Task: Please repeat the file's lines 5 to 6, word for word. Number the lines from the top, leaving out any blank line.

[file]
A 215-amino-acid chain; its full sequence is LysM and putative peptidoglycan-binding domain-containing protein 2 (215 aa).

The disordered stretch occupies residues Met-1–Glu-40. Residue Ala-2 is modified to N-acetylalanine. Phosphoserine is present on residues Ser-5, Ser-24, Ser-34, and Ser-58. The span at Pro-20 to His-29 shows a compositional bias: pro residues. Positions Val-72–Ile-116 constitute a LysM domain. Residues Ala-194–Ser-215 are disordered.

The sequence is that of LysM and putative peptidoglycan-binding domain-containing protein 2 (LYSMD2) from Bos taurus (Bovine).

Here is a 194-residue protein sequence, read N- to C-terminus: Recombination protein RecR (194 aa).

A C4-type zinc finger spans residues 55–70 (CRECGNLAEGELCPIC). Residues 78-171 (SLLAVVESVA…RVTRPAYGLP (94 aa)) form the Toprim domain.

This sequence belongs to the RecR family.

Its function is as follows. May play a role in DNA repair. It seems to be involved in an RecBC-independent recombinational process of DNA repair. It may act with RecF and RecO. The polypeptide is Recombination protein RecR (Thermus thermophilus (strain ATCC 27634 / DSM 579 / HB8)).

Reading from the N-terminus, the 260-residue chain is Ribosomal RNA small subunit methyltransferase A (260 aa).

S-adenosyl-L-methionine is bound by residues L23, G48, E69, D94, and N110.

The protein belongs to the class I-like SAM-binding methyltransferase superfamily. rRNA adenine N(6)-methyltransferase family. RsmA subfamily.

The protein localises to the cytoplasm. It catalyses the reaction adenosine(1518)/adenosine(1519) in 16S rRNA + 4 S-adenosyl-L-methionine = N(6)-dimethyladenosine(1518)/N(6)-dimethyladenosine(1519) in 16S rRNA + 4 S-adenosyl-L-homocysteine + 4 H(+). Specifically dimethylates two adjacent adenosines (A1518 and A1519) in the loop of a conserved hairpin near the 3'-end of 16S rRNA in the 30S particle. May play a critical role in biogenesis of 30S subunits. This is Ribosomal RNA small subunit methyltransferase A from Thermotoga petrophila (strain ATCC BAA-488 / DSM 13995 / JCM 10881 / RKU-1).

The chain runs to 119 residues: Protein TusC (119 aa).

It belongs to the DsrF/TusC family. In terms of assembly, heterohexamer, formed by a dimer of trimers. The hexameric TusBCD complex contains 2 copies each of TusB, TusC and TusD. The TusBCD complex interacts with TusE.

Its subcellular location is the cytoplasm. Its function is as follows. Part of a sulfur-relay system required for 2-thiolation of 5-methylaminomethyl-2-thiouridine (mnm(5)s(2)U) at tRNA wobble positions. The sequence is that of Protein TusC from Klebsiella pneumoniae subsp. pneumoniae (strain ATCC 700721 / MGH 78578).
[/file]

A C4-type zinc finger spans residues 55–70 (CRECGNLAEGELCPIC). Residues 78-171 (SLLAVVESVA…RVTRPAYGLP (94 aa)) form the Toprim domain.

This sequence belongs to the RecR family.